« PreviousContinue »
Paul's preaching, and converted." Thus Zeno's predestination failed, and, with it, Zeno's argument: For robbery led not Onesimus to thrasbing, but to conTET. sion and glory, if we beliere Mr. Hül. And if Mr. Fulsome is an elect person, why might be Dot be guilty of as fortunate a robbery? Why might not a similar end by the (same Antinomian] means " Mr. Toplady
and accomplish the (same Erabgelican may prevail over us by borrowing Zeno's case, and the whip of Mr. Hill's lashing footman ; bot bis per will never demonstrate, (1.) That Calviniat does not rationally lead all her admirers to the deepest mire of they are there, nothing can keep them from weltering speculative Antinomianism: And 2. That wber in the dirt of practical Antinomianism, but an happy inconsistence between their actions and their pripciples.
SECTION XI. A Caution against the Tenet, WHATEVER IS, IS RIGHT:
An Antinomian Tenet this, which Mr. T. calls “a first Principle of the Bible."-An Answer to his Challenge about finding a middle Way between the Calvinian Doctrine of Proridence, and the Atheist. ical Doctrine of Chance. But if the Deity absolutely works all things in all men,
WHATEVER the true God works, is ondoubtedly right. good and bad, it evidently follows, (1.) That the two(2.) That the bad principle of this double deity works principled deity preached by Manes is the true God. wickedness in the wicked, as necessarily as the good principle works righteousness in the righteous.-And, (3.) That the original of wickedness being divine, Upon this horrid, Manichean scheme, who can wonder
wickedness is as
* Mr. Toplady saying,
ARG. LXXI. (p. 96.) —“ This is a first principle of the Bible, and of sound Reason, that whatever is, is right ; or will answer some great end, &c., in its relation to the whole.”—Error is never more dangerous than when it looks a little like truth. But when it is imposed upon the simple as “a first principle of the Bible and of sound reason," it makes dreadful work. How conclusively will a rigid Predestinarian reason if
“Whatever is, is right; and therefore sin is right. Again, it is wrong to hinder what is right: Sin is right; and therefore it is wrong to hinder sin.-Once more; we ought to do what is right; and therefore we ought to commit sin.”—Now, in opposition to Mr. Toplady's first principle, I assert, as a “ first principle of reason,” that though it was right in God not abso. lutely to hinder sin, yet sin is always wrony.—“Oh! but God permitted it, and will get himself glory by displaying his vindictive justice in punishing it: For
the ministration of condemnation is glorious.' This argument has deluded many a pious Calvinist. Το overthrow it, I need only observe, that ' righteousness exceeds condemnation in glory!'
In what respect is sin right ? Can it be right in respect of God, if it brings him less glory than right. eousness ? Can it be right in respect of man, if it brings temporal misery upon all, and eternal misery upon some? Can it be right in respect of the Adamic law, the law of Moses, or the Law of Christ? Certainly, no: For sin is equally the transgression of all these laws. “Oh! but it is right with respect to the evangelical promise."-By no means: For the evangelical promise, vulgarly called The Gospel, testifies of Christ, the Destroyer of sin, and offers us a remedy against sin. Now, if sin were right, the gospel which remedies it, and Christ who destroys it, would be wrong. clude, then', that if sin be right, neither with respect of God, nor with respect of man; neither with regard to the law, nor with regard to the gospel; it is right in no shape, it is wrong in every point of view.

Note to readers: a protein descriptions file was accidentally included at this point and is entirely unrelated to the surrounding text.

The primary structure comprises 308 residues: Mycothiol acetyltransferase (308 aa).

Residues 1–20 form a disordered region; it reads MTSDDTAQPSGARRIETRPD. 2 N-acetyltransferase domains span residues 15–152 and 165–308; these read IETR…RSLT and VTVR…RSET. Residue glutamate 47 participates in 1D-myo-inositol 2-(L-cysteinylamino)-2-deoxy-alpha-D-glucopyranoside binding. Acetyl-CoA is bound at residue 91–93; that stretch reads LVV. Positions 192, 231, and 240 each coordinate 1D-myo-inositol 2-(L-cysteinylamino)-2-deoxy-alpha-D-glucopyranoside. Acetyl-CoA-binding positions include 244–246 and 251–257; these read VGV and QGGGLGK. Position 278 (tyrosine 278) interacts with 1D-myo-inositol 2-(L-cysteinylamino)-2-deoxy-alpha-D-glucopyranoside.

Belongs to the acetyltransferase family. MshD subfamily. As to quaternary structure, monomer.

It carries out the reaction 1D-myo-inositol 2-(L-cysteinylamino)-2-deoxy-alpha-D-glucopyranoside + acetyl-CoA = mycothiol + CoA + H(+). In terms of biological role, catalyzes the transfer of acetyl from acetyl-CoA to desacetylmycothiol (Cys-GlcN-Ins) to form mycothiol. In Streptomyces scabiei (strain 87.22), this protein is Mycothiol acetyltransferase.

“ But why did God permit it?" Indeed, he never
properly permitted it, unless Mr. Toplady, who does not scruple to call God, “ the Permitter of evil,” can prove, that to forbid in the most solemn manner, and under the severest penalty, is the same thiug a3 to permit,
Should you say, Why did not God absolutely hinder sin ? I still answer,-(i.) Because his wisdom saw that a world where Free-agents and Necessary-agents are mixed, is better (all things considered) than a world stocked with nothing but its Necessary-agents ; i. e., creatures absolutely hindered from sinning.—(2.) Because his Distributive Justice could be displayed vo other way, than by the creation of accountable free agents, made with an eye to a day of judgment.-(3.) Because it would be as absurd to necessitate free agents, as to bid free agents be, that they might not be free agents ;
;-as foolish as to form accountable creatures, that they might not be accountable.--And (4.) Because when God saw that the Free-agency of his creatures would introduce sin, he determined to over-rule it, or remedy it in such a manner as would, upon the whole, render this world, with all the voluntary evil, and voluntary good in it, better than a world of necessary agents, where nothing but necessary good would have been displayed : An inferior sort of good this, which would no more have admitted of the exercise of God's Political Wisdom and Distributive Justice, than the excellence of stones and fine flowers admits of laws, rewards, and punishments.